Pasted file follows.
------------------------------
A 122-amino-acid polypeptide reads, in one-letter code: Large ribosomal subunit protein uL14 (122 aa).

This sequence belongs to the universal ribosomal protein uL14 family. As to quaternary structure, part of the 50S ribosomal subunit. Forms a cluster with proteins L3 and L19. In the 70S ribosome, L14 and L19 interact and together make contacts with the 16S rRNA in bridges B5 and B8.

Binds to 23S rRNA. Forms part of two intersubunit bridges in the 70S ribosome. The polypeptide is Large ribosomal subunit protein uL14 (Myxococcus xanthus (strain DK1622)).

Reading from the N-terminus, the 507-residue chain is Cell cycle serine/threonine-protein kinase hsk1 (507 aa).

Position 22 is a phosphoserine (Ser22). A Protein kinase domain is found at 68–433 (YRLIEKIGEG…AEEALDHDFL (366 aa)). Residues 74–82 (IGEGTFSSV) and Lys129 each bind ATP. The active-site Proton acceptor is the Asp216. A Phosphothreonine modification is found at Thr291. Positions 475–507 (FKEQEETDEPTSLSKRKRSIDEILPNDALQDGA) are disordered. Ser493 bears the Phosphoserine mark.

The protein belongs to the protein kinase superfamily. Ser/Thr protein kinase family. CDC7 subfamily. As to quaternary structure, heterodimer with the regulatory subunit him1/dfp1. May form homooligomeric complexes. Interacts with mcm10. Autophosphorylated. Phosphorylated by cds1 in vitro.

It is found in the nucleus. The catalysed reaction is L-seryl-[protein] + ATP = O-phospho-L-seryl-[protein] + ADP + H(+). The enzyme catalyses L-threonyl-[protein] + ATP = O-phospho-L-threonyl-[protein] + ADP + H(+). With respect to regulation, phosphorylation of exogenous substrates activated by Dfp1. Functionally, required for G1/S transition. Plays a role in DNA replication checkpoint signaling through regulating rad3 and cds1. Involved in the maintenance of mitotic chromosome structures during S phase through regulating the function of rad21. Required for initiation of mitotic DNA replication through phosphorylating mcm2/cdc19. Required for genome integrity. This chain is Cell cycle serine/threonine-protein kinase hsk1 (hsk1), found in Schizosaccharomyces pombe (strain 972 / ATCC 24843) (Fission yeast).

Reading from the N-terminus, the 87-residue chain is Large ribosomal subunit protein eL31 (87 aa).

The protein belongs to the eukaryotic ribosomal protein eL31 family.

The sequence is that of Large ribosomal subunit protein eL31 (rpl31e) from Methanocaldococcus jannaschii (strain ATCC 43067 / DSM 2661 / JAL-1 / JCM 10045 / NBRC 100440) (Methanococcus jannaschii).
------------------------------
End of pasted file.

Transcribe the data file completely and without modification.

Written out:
A 122-amino-acid polypeptide reads, in one-letter code: Large ribosomal subunit protein uL14 (122 aa).

This sequence belongs to the universal ribosomal protein uL14 family. As to quaternary structure, part of the 50S ribosomal subunit. Forms a cluster with proteins L3 and L19. In the 70S ribosome, L14 and L19 interact and together make contacts with the 16S rRNA in bridges B5 and B8.

Binds to 23S rRNA. Forms part of two intersubunit bridges in the 70S ribosome. The polypeptide is Large ribosomal subunit protein uL14 (Myxococcus xanthus (strain DK1622)).

Reading from the N-terminus, the 507-residue chain is Cell cycle serine/threonine-protein kinase hsk1 (507 aa).

Position 22 is a phosphoserine (Ser22). A Protein kinase domain is found at 68–433 (YRLIEKIGEG…AEEALDHDFL (366 aa)). Residues 74–82 (IGEGTFSSV) and Lys129 each bind ATP. The active-site Proton acceptor is the Asp216. A Phosphothreonine modification is found at Thr291. Positions 475–507 (FKEQEETDEPTSLSKRKRSIDEILPNDALQDGA) are disordered. Ser493 bears the Phosphoserine mark.

The protein belongs to the protein kinase superfamily. Ser/Thr protein kinase family. CDC7 subfamily. As to quaternary structure, heterodimer with the regulatory subunit him1/dfp1. May form homooligomeric complexes. Interacts with mcm10. Autophosphorylated. Phosphorylated by cds1 in vitro.

It is found in the nucleus. The catalysed reaction is L-seryl-[protein] + ATP = O-phospho-L-seryl-[protein] + ADP + H(+). The enzyme catalyses L-threonyl-[protein] + ATP = O-phospho-L-threonyl-[protein] + ADP + H(+). With respect to regulation, phosphorylation of exogenous substrates activated by Dfp1. Functionally, required for G1/S transition. Plays a role in DNA replication checkpoint signaling through regulating rad3 and cds1. Involved in the maintenance of mitotic chromosome structures during S phase through regulating the function of rad21. Required for initiation of mitotic DNA replication through phosphorylating mcm2/cdc19. Required for genome integrity. This chain is Cell cycle serine/threonine-protein kinase hsk1 (hsk1), found in Schizosaccharomyces pombe (strain 972 / ATCC 24843) (Fission yeast).

Reading from the N-terminus, the 87-residue chain is Large ribosomal subunit protein eL31 (87 aa).

The protein belongs to the eukaryotic ribosomal protein eL31 family.

The sequence is that of Large ribosomal subunit protein eL31 (rpl31e) from Methanocaldococcus jannaschii (strain ATCC 43067 / DSM 2661 / JAL-1 / JCM 10045 / NBRC 100440) (Methanococcus jannaschii).